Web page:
67. Seems we have a constructive conversation here! As Tim said, “Awesome, I love a sincere attempt to understand someone else’s point of view. We don’t need to agree but coming to clarity is a worthwhile endeavor and I think these questions are getting us there.”

    Tim said, “Cal, I’m ready to come around to your side of thinking.”

    Humility! “God opposes the proud but gives grace to the humble” (1 Peter 5:5).

    Tim also said, “Just clear this up for me; does Christianity teach that a man can become a deity?”

    Normally I’d say no without hesitation but since we’re discussing Mormonism, which, as you know, redefines words, I hesitate. Ray’s description of exaltation isn’t totally foreign to me since I’ve been heavily influenced by the Word of Faith movement. That movement stresses the authority we’ve been given in Christ. They often quote the verse Ray mentioned in Ephesians: “God raised us up with Christ and seated us with him in the heavenly realms in Christ Jesus” (2:6 NIV).
    However, unlike Mormonism, the faith movement stresses what we have now by faith in Christ, whereas Mormonism stresses what we can have in the future if we remain faithful now. (Of course, I don’t agree with the various man-made regulations the LDS adds to the gospel for obtaining future blessings.)

  68. I don’t understand. Please keep it simple. I speak American English so there’s no need to redefine words or prequalify anything. Does Christianity teach that a man can become a deity?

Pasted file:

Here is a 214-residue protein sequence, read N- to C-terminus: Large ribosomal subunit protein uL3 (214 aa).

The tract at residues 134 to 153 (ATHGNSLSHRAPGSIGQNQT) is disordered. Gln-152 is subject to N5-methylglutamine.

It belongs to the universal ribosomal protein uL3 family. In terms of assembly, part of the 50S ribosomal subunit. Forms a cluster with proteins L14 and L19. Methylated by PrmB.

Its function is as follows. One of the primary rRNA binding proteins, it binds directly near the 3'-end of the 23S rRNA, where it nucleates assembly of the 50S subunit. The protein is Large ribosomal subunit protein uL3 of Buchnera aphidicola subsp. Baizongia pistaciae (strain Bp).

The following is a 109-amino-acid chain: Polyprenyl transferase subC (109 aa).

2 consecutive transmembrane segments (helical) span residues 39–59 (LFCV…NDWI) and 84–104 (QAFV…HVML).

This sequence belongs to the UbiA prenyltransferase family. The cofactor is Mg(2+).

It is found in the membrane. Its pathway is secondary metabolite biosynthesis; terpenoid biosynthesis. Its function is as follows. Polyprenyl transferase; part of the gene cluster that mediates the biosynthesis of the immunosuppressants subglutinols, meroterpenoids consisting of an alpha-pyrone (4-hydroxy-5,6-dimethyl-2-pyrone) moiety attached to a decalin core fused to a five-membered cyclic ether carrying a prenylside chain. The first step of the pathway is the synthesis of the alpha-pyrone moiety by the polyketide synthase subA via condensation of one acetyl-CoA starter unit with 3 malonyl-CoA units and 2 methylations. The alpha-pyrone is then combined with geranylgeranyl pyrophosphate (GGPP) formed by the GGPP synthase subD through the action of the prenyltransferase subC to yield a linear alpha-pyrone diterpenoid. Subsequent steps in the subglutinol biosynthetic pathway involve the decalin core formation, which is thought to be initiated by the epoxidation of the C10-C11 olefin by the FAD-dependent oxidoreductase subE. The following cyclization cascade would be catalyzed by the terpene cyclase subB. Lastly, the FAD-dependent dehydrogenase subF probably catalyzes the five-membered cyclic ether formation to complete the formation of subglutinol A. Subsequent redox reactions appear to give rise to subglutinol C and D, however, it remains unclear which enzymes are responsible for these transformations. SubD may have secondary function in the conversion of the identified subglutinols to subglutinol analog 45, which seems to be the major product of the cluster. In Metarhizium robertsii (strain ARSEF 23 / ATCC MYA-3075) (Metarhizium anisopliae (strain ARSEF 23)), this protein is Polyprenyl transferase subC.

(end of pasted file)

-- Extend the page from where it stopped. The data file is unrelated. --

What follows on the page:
69. slowcowboy said, “To those Christians who claim Mormons are also Christians, ask yourself if the God you serve was once a man, or even if it is conceivable that God was once a man. When asking yourself this question, consider whether a god who may have been once a man can be the same god, even described differently, than one, eternal God.”

    I look at that issue from a different angle. I don’t see the LDS serving a different god; I see them with gross misconceptions of the one true God. All of us, Mormon or not, have dark spots in our brains where the light of Christ hasn’t shined.

    Have a bright day, cowboy!

  70. Tim, one definition you found for deity was “divine status, quality, or nature.” Scripture says, as you know, that we’ve been given Christ’s divine nature. According to that definition then, I’d say yes.

  71. Cal, Matthew 7:21.

    Further, is Jesus a literal brother to Satan? What is Christ’s relationship as God? Was Christ conceived through a literal copulation of God and Mary? Etc.